New investments in agri-business processing capacity, combined with moves to bolster food security, should provide a boost to Trinidad and Tobago’s agricultural sector, with increased opportunities for growth and value-added earnings.
On June 17 officials from the state-owned special enterprise Evolving Tecknologies and Enterprise Development Company (eTeck) signed a memorandum of understanding with the Beijing Construction Engineering Group for the development of a large-scale industrial park, the Phoenix Park Industrial Estate.
Paula Gopee-Scoon, the minister of trade and industry, said the park, proposed for Point Lisas on Trinidad’s west coast, will have the capacity to house between 60 and 80 factories upon its expected completion in mid-2019, and will directly employ some 1000 people during the construction phase and 4500 afterwards.
The project will be funded by a $104.3m loan from the Export-Import Bank of China, with eTeck announcing that at least 10 Chinese companies have committed to establishing operations at the site once completed.
In addition to value-added food processing operations, the zone will look to attract companies involved in high-value and light manufacturing, logistics and warehousing, and emerging industries such as electronic technology, information technology and the manufacture of ecologically sustainable building materials.
Processing developments add to downstream options
The Phoenix Park project follows the announcement of a new processing hub that will add downstream capacity to the agri-industry.
On May 8 government officials broke ground on the $77m Moruga Agro-Processing Park, a 7.3-ha facility designed for agricultural processing activity, located on Trinidad’s south coast. With an initial five factories to be operational by early next year, the site could expand to as many as 18, according to Gopee-Scoon.
“We are working with about 20 targeted entities to begin with, like the pineapple farmers, the cocoa farmers [and] the Moruga Hill rice producers,” she said at the park’s launch event.
Value-added potential could also be supported by the planned development of a fishing port near the park, potentially providing the opportunity to expand into fish and seafood processing.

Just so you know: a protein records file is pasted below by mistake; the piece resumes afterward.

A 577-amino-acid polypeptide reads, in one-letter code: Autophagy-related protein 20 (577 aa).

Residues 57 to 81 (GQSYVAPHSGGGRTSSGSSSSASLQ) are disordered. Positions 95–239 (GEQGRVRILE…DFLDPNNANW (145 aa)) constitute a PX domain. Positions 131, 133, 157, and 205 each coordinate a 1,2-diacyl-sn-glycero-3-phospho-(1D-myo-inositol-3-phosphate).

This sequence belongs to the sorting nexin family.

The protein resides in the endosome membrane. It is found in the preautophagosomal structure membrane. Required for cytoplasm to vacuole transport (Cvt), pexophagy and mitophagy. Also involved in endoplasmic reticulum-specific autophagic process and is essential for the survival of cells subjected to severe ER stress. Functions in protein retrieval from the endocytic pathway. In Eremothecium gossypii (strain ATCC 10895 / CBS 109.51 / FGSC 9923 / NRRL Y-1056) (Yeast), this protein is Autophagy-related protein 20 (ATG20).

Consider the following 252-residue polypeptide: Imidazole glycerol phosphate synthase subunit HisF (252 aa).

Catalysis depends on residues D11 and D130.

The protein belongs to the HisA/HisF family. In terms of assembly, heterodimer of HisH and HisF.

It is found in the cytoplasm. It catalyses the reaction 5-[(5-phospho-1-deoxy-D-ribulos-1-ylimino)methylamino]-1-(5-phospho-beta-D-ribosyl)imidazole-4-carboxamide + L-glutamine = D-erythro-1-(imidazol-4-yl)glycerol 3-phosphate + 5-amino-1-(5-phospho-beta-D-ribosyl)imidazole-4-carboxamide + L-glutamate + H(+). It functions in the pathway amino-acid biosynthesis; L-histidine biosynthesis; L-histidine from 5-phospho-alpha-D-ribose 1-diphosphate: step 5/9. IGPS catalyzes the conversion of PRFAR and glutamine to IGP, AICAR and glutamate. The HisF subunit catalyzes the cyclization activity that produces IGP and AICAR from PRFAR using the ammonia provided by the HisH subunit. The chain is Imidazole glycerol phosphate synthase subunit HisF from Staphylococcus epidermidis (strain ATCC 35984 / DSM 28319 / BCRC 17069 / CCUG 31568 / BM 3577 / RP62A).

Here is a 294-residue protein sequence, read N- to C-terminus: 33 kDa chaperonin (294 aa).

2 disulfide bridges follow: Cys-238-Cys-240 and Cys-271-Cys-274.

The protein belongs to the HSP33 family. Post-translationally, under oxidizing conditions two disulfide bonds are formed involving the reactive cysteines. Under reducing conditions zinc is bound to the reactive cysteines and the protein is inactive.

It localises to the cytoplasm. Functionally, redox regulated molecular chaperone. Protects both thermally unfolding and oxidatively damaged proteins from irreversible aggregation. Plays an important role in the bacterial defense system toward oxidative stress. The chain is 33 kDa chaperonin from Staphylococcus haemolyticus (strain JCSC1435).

Value-added expansion ties in with diversification efforts
The development of value-added processing projects comes amid government efforts to diversify the economy away from a reliance on hydrocarbons earnings, with industry figures saying that value-added activity in the agricultural sector could lead to the creation of high-quality export goods.
Citing crops such as cocoa, coffee, tropical or citrus fruits as having strong downstream value-added potential, Christopher Boodoosingh, CEO of chocolate producer Cocoa Republic, said quality, not volume, was the key to strong revenue flows in a competitive global marketplace.
“We cannot compete quantity-wise against Guyana, Thailand or Mexico, for instance, but our potential lies in building a well-recognised brand that leverages on excellent quality, not on large amounts of mediocre agricultural products,” he told OBG.
Government offers support to primary producers
In addition to these longer-term investments in value-added processing, the government has also moved to boost food security and support the primary agricultural sector.
The Mid-Year Budget Review, tabled on May 10 by Colm Imbert, the minister of finance, allocated an additional TT$38m ($5.6m) to support the primary production sector in the current financial year, building on the TT$545m ($80.9m) set aside for agricultural activity in the original budget, approved in October last year.
Of the new funding, $31m ($4.6m) will go towards subsidy payments due to farmers through the government’s agricultural incentive programme, which gives growers financial aid to encourage them to maintain production, as well as support for equipment purchases and input costs, while the additional $7m will be used to cover crop loss claims stemming from flood damage last year.